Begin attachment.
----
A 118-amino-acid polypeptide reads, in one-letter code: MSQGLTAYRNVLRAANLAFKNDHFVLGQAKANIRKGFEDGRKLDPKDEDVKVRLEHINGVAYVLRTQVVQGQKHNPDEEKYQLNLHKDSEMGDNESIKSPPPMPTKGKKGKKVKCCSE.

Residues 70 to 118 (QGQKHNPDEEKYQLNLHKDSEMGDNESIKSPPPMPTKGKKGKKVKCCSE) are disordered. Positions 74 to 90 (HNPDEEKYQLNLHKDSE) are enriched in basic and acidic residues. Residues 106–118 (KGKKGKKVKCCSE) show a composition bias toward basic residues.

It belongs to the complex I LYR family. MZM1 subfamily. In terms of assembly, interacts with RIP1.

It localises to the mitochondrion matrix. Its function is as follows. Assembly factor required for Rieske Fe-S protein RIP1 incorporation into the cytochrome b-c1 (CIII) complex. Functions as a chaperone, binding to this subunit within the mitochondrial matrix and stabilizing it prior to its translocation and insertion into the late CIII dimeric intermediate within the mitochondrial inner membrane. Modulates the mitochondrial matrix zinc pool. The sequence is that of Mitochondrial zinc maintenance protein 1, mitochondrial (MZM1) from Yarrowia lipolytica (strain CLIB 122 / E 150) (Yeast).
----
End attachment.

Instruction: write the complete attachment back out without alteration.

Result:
A 118-amino-acid polypeptide reads, in one-letter code: MSQGLTAYRNVLRAANLAFKNDHFVLGQAKANIRKGFEDGRKLDPKDEDVKVRLEHINGVAYVLRTQVVQGQKHNPDEEKYQLNLHKDSEMGDNESIKSPPPMPTKGKKGKKVKCCSE.

Residues 70 to 118 (QGQKHNPDEEKYQLNLHKDSEMGDNESIKSPPPMPTKGKKGKKVKCCSE) are disordered. Positions 74 to 90 (HNPDEEKYQLNLHKDSE) are enriched in basic and acidic residues. Residues 106–118 (KGKKGKKVKCCSE) show a composition bias toward basic residues.

It belongs to the complex I LYR family. MZM1 subfamily. In terms of assembly, interacts with RIP1.

It localises to the mitochondrion matrix. Its function is as follows. Assembly factor required for Rieske Fe-S protein RIP1 incorporation into the cytochrome b-c1 (CIII) complex. Functions as a chaperone, binding to this subunit within the mitochondrial matrix and stabilizing it prior to its translocation and insertion into the late CIII dimeric intermediate within the mitochondrial inner membrane. Modulates the mitochondrial matrix zinc pool. The sequence is that of Mitochondrial zinc maintenance protein 1, mitochondrial (MZM1) from Yarrowia lipolytica (strain CLIB 122 / E 150) (Yeast).